Now you are ready to build and upload this app to Bintray. The following script shows cloning, building and uploading. Edit as appropriate to match your Bintray URL, the Bintray ID in your ~/.m2/settings/xml file, and the cloudfoundry-stub-runner-boot repo URL if you chose to fork it.

# Edit to match your Bintray URL and M2 repo ID setting (check your ~/.m2/settings.xml file)
MAVEN_REPO_URL=https://api.bintray.com/maven/ciberkleid/maven-repo/cloudfoundry-stub-runner-boot
MAVEN_REPO_ID=bintray

# Clone cloudfoundry-stub-runner-boot
git clone https://github.com/spring-cloud-samples/cloudfoundry-stub-runner-boot.git
cd cloudfoundry-stub-runner-boot

# Build and upload
./mvnw clean deploy -Ddistribution.management.release.url="${MAVEN_REPO_URL}" -Ddistribution.management.release.id="${MAVEN_REPO_ID}"

You should now see the cloudfoundry-stub-runner-boot artifacts uploaded on Bintray.

Provide standalone stub runner app manifest

Next, we add a manifest file for the stub runner app for deployment to Cloud Foundry.

We will place this file in the greeting-ui repo. The file name and location can be your choice. For this example, we will use sc-pipelines/manifest-stubrunner.yml:

Figure 14.20. greeting-ui Stub Runner Manifest

greeting ui stubrunner manifest

We populate this manifest-stubrunner.yml with the content shown below so that the stub runner binds to service-registry. The stub runner will register the fortune-service stub there so that greeting-ui can discover it in the same way it will discover the actual fortune-service app endpoint in stage and prod. From the greeting-ui perspective, there is no difference in how it interacts with Eureka and the stub runner app in test and the way it will interact with Eureka and the fortune-service app in stage and prod.

---
applications:
- name: stubrunner
  timeout: 120
  services:
  - service-registry
  env:
    JAVA_OPTS: -Djava.security.egd=file:///dev/urandom
    TRUST_CERTS: api.run.pivotal.io

Provide stub runner jar and manifest info to the pipeline

Now that we have a jar file and manifest file for our stub runner app, we need to provide this information to our greeting-ui pipeline so that the pipeline downloads the jar from Bintray and deploys it to Cloud Foundry. We do this through the greeting-ui sc-pipelines.yml file. We add an entry to the list of services in the test section, as follows:

    - name: stubrunner
      type: stubrunner
      coordinates: io.pivotal:cloudfoundry-stub-runner-boot:0.0.1.M1
      pathToManifest: sc-pipelines/manifest-stubrunner.yml

Notice that name matches the name of the app in manifest-stubrunner.yml, coordinates corresponds to the jar coordinates on the maven repo, and pathToManifest matches our chosen fie name for the stub runner app manifest.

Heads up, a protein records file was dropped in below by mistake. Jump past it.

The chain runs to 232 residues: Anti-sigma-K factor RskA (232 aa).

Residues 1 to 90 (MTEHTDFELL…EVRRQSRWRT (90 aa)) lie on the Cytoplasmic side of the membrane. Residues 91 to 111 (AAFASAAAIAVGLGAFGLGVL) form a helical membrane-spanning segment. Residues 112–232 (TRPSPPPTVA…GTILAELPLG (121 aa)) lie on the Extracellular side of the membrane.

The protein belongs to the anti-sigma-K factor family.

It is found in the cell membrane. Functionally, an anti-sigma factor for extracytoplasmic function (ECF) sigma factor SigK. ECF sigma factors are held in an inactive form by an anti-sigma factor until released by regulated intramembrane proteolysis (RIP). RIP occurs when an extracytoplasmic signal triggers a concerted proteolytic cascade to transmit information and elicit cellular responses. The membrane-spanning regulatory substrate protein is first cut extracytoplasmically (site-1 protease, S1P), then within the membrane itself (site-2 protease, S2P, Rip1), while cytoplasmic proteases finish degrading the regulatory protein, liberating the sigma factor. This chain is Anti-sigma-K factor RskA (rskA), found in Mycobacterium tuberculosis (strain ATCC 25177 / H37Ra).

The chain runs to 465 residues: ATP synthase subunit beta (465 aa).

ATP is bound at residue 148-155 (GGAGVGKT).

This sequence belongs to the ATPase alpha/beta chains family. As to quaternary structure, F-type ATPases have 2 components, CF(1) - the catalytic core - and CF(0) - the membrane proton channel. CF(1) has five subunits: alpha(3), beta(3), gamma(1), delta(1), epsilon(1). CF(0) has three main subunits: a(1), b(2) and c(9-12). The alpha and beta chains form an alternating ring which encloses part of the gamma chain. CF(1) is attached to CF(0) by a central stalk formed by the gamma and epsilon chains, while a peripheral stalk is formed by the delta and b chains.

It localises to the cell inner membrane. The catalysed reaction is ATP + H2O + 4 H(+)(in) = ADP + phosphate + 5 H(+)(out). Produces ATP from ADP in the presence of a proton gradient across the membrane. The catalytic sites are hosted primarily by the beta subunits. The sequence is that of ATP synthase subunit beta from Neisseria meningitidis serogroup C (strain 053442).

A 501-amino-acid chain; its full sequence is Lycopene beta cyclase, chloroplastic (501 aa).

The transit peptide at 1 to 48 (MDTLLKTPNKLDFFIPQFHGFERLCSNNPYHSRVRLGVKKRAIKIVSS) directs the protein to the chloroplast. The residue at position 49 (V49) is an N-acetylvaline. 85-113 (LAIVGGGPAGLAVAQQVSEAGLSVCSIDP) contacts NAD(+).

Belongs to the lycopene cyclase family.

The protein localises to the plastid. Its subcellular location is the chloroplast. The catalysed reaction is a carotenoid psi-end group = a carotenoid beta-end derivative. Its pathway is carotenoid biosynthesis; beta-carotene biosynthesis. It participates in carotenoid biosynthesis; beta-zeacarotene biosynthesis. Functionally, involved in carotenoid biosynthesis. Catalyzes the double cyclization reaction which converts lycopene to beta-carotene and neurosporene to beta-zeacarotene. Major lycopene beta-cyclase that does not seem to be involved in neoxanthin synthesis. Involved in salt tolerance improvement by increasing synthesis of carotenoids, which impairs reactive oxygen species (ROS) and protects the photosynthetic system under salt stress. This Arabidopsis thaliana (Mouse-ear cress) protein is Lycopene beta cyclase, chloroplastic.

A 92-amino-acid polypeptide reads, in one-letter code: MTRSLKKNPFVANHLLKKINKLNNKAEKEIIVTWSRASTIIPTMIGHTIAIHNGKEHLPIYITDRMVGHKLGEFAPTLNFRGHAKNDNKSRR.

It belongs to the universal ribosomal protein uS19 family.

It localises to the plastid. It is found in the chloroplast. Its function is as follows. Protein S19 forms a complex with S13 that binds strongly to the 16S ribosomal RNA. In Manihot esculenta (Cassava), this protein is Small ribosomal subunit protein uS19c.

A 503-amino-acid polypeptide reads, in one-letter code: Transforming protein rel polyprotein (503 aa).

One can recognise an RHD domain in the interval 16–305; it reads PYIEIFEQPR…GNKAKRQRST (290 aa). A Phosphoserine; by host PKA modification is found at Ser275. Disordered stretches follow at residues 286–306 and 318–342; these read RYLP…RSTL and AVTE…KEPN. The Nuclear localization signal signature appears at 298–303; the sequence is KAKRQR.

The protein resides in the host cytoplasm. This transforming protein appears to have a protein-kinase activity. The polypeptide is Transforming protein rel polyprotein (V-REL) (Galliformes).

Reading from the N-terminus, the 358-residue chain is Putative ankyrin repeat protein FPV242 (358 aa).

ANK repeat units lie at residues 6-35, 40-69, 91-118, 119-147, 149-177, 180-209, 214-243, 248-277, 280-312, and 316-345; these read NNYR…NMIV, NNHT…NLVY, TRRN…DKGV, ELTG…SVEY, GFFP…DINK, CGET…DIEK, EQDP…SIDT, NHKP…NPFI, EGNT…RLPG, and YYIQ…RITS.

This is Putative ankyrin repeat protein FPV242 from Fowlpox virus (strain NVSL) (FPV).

Note also the type is set to stubrunner, which Spring Cloud Pipelines will recognize as a stanalone stub runner app and treat accordingly.

Provide stub configuration for stub runner app

The final steps in the configuration of the standalone stub runner app are:

  • Enable the stub runner app to download the fortune-service stub from Bintray
  • Open a second port on the container to receive requests for this stub

To accomplish this, we put stub and port configuration information into the properties section of the greeting-ui pom.xml file, using a property called stubrunner.ids. This property can accept a list of stubrunner ids, but for this tutorial, we only have one:

  <properties>
...
    <!--Tell stub runner app to start this stub-->
    <stubrunner.ids>io.pivotal:fortune-service:1.0.0.M1-20180102_203542-VERSION:stubs:10000</stubrunner.ids>
  </properties>

Spring Cloud Pipelines will use this information in two ways:

  1. It will provide this information to the stub runner app via the app’s environment variables

    • Spring Cloud Pipelines will aslo provide the $REPO_WITH_BINARIES as an env var for the stub runner app
    • The stub runner app will use this information to download the stub from Bintray and expose it on the specified port
  2. It will open the additional port specified on the stub runner app and map a new route to it

    • The format for each route will be <stub-runner-app-name>-<hostname-uuid>-<env>-<app-name>-<port>.<domain>
    • In our example, this would be stubrunner-cyi-test-greeting-ui-10000.cfapps.io

Since we bound our stub runner app to service-registry (Eureka), the stub runner app will register the stub URL under the application name FORTUNE-SERVICE on Eureka:

Figure 14.21. greeting-ui Stub Runner Eureka Registration

greeting ui stub runner eureka registration

This completes the process of configuring the standalone stub runner application.

[Note]Note

The port configuration may be automated by Spring Cloud Pipelines in the future, such that it will not be necessary to include the port in the stubrunner.ids, but for the moment, we are required to specify the port each stub should use.